17. Sesame Street's resident game show host Guy Smiley was using a pseudonym. His real name was Bernie Liederkrantz.

18. Bert and Ernie have been getting questioned about their sexuality for years. Ernie himself, as performed by Steve Whitmere, has weighed in: “All that stuff about me and Bert? It’s not true. We’re both very happy, but we’re not gay,”

19. A few years later, Bert (as performed by Eric Jacobson) answered the same question by saying, “No, no. In fact, sometimes we are not even friends; he can be a pain in the neck.”

20. In the first season, both Superman and Batman appeared in short cartoons produced by Filmation. In one clip, Batman told Bert and Ernie to stop arguing and take turns choosing what’s on TV.

21. In another segment, Superman battled a giant chimp.

22. Telly was originally "Television Monster," a TV-obsessed Muppet whose eyes whirled around as he watched.

23. According to Sesame Workshop, Elmo is the only non-human to testify before Congress.

24. He lobbied for more funding for music education, so that "when Elmo goes to school, there will be the instruments to play."

25. In the early 1990s, soon after Jim Henson’s passing, a rumor circulated that Ernie would be killed off in order to teach children about death, as they'd done with Mr. Hooper.

26. According to Snopes, the rumor may have spread thanks to New Hampshire college student, Michael Tabor, who convinced his graduating class to wear “Save Ernie” beanies and sign a petition to persuade Sesame Workshop to let Ernie live.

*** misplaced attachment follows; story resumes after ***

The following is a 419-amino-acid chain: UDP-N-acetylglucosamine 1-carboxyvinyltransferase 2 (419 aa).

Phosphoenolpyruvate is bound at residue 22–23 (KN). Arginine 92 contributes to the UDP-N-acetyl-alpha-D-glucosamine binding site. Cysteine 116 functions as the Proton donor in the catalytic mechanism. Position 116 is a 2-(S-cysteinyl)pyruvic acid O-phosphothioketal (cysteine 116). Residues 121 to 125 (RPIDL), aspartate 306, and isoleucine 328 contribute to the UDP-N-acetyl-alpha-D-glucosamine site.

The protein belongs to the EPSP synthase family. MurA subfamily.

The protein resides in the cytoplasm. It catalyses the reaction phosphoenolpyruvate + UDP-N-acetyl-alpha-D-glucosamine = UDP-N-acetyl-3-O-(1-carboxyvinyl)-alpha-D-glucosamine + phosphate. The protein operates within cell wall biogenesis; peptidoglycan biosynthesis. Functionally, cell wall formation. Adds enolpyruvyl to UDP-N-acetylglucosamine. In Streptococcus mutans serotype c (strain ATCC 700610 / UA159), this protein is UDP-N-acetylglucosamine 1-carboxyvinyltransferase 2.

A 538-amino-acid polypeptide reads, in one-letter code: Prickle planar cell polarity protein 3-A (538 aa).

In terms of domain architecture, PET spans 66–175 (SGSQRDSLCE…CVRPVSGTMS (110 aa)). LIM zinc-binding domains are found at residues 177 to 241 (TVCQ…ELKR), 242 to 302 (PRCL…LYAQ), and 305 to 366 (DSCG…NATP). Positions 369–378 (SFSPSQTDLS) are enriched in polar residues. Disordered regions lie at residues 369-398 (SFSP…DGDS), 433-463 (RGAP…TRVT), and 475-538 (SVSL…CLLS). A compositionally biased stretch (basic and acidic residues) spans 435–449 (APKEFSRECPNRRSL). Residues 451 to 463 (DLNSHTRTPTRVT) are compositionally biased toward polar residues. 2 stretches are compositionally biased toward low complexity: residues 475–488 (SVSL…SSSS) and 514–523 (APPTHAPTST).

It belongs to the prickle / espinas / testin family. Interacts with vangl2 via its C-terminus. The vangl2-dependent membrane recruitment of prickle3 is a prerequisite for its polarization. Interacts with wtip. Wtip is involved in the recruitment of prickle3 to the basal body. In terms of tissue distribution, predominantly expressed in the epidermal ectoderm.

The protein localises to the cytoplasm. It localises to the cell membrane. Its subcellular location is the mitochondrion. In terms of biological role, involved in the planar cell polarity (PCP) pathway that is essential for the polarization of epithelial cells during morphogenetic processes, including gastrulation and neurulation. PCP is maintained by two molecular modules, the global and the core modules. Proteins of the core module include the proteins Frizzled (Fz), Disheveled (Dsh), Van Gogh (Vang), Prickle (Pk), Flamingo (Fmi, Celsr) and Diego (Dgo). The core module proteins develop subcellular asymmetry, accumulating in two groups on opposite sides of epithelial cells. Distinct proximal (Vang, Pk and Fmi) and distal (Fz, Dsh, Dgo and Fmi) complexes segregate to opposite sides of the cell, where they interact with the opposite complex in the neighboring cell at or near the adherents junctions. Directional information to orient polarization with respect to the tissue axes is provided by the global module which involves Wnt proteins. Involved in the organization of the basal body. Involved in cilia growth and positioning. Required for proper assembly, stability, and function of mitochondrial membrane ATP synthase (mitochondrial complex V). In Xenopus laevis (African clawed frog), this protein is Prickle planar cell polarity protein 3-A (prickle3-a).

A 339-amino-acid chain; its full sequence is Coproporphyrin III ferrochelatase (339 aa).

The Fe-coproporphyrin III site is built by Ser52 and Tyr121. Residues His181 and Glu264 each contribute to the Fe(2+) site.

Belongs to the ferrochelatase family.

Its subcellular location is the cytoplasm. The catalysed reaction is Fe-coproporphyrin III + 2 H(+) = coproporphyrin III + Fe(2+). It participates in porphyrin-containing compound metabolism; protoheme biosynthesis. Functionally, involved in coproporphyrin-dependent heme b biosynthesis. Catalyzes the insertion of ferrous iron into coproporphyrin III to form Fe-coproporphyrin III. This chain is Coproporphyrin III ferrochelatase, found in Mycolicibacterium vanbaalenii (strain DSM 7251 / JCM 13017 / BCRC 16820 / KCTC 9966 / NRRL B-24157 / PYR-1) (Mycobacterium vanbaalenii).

27. By the time Tabor was corrected, the newspapers had already picked up the story.

28. Sesame Street’s Executive Producer Carol-Lynn Parente joined Sesame Workshop as a production assistant and has worked her way to the top.

29. Originally, Count von Count was more sinister. He could hypnotize and stun people.

30. According to Sesame Workshop, all Sesame Street's main Muppets have four fingers except Cookie Monster, who has five.

31. The episode with Mr. Hooper's funeral aired on Thanksgiving Day in 1983. That date was chosen because families were more likely to be together at that time, in case kids had questions or needed emotional support.

32. Mr. Hooper’s first name was Harold.

33. Big Bird sang "Bein' Green" at Jim Henson's memorial service.

34. As Chris Higgins put it, the performance was "devastating."

35. Oscar's Israeli counterpart is Moishe Oofnik, whose last name means “grouch” in Hebrew.

36. Nigeria's version of Cookie Monster eats yams. His catchphrase: "ME WANT YAM!"

37. Sesame's Roosevelt Franklin ran a school, where he spoke in scat and taught about Africa. Some parents hated him, so in 1975 he got the boot, only to inspire Gob Bluth’s racist puppet Franklin on Arrested Development 28 years later.

38. Our good friend and contributor Eddie Deezen was the voice of Donnie Dodo in the 1985 classic Follow That Bird.

39. Cookie Monster evolved from The Wheel-Stealer—a snack-pilfering puppet Jim Henson created to promote Wheels, Crowns and Flutes in the 1960s.

40. This puppet later was seen eating a computer in an IBM training film and on The Ed Sullivan Show.

Thanks to Stacy Conradt, Joe Hennes, Drew Toal, and Chris Higgins for their previous Sesame coverage!

An earlier version of this article appeared in 2012.